From citrus to coconut: Flavorchem explores trends in home baking
Real extracts have gained popularity, with terms like ‘pure’ and ‘natural’ driving growth. Products boasting those qualities jumped 10% and 22% in sales, according to consumer research firm IRI, compared to a 2% drop in imitation extracts.
Vanilla remains the dominant extract with more than $1bn sales in the US alone in the first half of this year. The wholesale price of vanilla beans dropped slightly during that period, leading to an 11% bump in extract sales.
Almond is the second most popular flavor component, with $91m in sales thus far in 2019, followed by lemon with $48m. The yellow citrus has long been a favorite flavor in baked goods, but lime has risen in the ranks – jumping 77% in the past two years, according to IRI data.
"As tart and tangy flavors temper sweetness in bakery items, lemon continues to be a popular extract flavor with limitless creative baking opportunities," Flavorchem told BakeryandSnacks. Consumers' attention to sugar intake has also affected their taste for sweetness, making way for citrus flavors.
Nostalgia with a hint of whimsy
Peppermint and the prized Madagascar Bourbon Vanilla rounded out the top five extracts in terms of sales, but home bakers have stepped outside the traditional flavor box, said Flavorchem.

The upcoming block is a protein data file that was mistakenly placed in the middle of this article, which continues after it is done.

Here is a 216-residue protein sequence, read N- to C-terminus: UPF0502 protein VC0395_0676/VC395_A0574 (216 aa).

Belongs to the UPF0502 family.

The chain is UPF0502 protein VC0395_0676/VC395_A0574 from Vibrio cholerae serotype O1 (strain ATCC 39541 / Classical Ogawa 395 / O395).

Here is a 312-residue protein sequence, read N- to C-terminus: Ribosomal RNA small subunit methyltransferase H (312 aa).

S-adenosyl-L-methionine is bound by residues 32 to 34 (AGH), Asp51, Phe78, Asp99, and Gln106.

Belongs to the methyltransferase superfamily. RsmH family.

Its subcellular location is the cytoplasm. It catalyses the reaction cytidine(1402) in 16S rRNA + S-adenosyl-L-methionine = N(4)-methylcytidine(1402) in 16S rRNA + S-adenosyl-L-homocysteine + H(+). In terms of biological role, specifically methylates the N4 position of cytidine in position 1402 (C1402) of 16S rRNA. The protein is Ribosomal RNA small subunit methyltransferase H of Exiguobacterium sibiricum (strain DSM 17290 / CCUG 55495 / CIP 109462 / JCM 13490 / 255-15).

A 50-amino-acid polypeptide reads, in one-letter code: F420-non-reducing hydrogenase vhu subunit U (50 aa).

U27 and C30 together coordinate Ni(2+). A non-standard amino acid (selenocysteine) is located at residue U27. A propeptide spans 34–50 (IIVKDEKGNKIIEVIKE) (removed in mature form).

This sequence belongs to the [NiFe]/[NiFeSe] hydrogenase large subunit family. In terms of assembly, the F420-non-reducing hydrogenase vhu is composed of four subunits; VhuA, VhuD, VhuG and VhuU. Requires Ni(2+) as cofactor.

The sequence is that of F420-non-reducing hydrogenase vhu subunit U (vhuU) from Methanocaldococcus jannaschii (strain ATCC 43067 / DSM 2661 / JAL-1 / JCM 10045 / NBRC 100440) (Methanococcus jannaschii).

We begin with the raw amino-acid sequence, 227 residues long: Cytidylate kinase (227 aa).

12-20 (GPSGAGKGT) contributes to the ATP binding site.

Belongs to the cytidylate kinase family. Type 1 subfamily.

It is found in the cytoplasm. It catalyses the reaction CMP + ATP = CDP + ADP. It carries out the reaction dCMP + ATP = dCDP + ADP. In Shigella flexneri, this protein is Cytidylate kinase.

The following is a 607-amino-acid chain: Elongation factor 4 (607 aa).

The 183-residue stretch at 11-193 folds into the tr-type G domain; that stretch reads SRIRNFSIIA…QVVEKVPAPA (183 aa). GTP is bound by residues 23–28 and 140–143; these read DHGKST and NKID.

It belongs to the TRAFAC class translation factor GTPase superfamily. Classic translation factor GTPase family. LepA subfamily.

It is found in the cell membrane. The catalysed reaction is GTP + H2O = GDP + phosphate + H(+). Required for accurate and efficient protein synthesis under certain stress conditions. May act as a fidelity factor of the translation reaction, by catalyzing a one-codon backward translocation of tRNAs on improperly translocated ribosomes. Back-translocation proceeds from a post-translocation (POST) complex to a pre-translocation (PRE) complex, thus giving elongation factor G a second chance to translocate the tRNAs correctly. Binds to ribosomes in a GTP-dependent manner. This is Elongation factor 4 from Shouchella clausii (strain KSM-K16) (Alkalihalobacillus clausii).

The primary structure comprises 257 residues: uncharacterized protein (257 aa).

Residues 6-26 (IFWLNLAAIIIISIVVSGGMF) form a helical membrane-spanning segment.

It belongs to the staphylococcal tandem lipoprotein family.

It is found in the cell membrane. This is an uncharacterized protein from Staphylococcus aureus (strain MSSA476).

Sales of strawberry extracts, for instance, jumped 15% from 2017 to 2018, while maple gained 18%. Almond enjoyed a 4% bump, too.
Consumers are increasingly combining these flavors with more global ones like passion fruit and floral ones like hibiscus.
Extracts of coconut, orange and anise all garnered more than $12m in sales so far this year, per IRI’s data. Ginger and saffron have also risen in the ranks, while popular Asian tastes – matcha, cardamom and black sesame – ‘built momentum' in 2018 and continue to rise.
The tropical fruit has emerged as a go-to flavor for millennials, Flavorchem told BakeryandSnacks, likely due to its perceived health benefits. It is also a particularly versatile flavor in bakery applications.
The number of new products with coconut flavor jumped more than 5% from 2015 to 2018.
Savory hits sweet
In addition to exotic flavors, consumers are interested in tasting savory notes in their baked goods and desserts.
Sales of spicy chili extracts, for example, doubled from 2017 to 2018, while pistachio tripled and rosemary gained more than 20%.
These flavors add ‘dimension and complexity’ to otherwise one-note products.
“With consumer palates craving adventure, there is a continued rise in globally inspired flavors trending towards bold, exotic and gourmet,” Flavorchem said.
Top 5 Flavor Trends of 2019
- Vanilla – Despite volatile pricing of vanilla beans, extract sales have steadily increased.
- Almond – Thanks to its ability to blend seamlessly with other flavors (lemon, honey, ginger, cherry), almond remains a steadfast runner-up.
- Lemon – ‘Tart and tangy’ tempers sweetness in bakery and other sweet goods, and lemon proffers ‘limitless creative opportunities.’
- Peppermint – A slight drop in sales can’t bring this seasonal favorite down.
- Coconut – Products touting this flavor spiked 300% from 2010 to 2016, which Flavorchem attributed to its perception as a ‘better-for-you’ ingredient.
*based on 2019 US sales data compiled by IRI